When thinking about the difference between government action and action taken by free people trading freely in markets, we find that many myths abound. Tom G. Palmer has written an important paper that confronts these myths about markets. The fourth myth — Markets Depend on Perfect Information, Requiring Government Regulation to Make Information Available — and Palmer’s refutation is below. The complete series of myths and responses is at Twenty Myths about Markets.
Palmer is editor of the recent book The Morality of Capitalism. He will be in Overland Park and Wichita in May speaking on the moral case for capitalism. For more information and to register for these events see The Morality of Capitalism.
Myth: Markets Depend on Perfect Information, Requiring Government Regulation to Make Information Available
Myth: For markets to be efficient, all market participants have to be fully informed of the costs of their actions. If some have more information than others, such asymmetries will lead to inefficient and unjust outcomes. Government has to intervene to provide the information that markets lack and to create outcomes that are both efficient and just.
Tom G. Palmer: Information, like every other thing we want, is always costly, that is, we have to give something up to get more of it. Information is itself a product that is exchanged on markets; for examples, we buy books that contain information because we value the information in the book more than we value what we give up for it. Markets do not require for their operation perfect information, any more than democracies do. The assumption that information is costly to market participants but costless to political participants is unrealistic in extremely destructive ways. Neither politicians nor voters have perfect information. Significantly, politicians and voters have less incentive to acquire the right amount of information than do market participants, because they aren’t spending their own money. For example, when spending money from the public purse, politicians don’t have the incentive to be as careful or to acquire as much information aspeople do when they are spending their own money.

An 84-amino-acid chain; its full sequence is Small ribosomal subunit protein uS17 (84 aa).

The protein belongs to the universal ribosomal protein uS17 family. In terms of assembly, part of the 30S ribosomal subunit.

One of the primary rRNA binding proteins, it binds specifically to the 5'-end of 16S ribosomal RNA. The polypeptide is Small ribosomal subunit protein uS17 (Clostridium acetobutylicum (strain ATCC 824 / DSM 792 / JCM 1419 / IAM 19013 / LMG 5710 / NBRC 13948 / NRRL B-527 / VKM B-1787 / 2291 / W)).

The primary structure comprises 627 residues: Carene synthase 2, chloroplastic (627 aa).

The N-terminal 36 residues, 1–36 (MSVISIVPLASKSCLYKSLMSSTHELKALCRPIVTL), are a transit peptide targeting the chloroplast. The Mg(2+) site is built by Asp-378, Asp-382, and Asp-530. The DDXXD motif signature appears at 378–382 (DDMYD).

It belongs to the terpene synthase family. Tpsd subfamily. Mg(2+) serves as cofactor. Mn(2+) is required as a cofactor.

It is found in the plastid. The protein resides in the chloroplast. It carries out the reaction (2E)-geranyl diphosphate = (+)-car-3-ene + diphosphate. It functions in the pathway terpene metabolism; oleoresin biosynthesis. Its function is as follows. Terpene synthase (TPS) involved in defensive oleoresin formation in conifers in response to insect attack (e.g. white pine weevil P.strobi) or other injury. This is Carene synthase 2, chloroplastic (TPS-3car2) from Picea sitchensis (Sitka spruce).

A common argument for state intervention rests on the informational asymmetries between consumers and providers of specialized services. Doctors are almost always more knowledgeable about medical matters than are patients, for example; that’s why we go to doctors, rather than just curing ourselves. Because of that, it is alleged that consumers have no way of knowing which doctors are more competent, or whether they are getting the right treatment, or whether they are paying too much. Licensing by the state may then be proposed as the answer; by issuing a license, it is sometimes said, people are assured that the doctor will be qualified, competent, and upright. The evidence from studies of licensure, of medicine and of other professions, however, shows quite the opposite. Whereas markets tend to generate gradations of certification, licensing is binary; you are licensed, or you are not. Moreover, it’s common in licensed professions that the license is revoked if the licensed professional engages in “unprofessional conduct,” which is usually defined as including advertising! But advertising is one of the means that markets have evolved to provide information– about the availability of products and services, about relative qualities, and about prices. Licensure is not the solution to cases of informational asymmetry; it is the cause.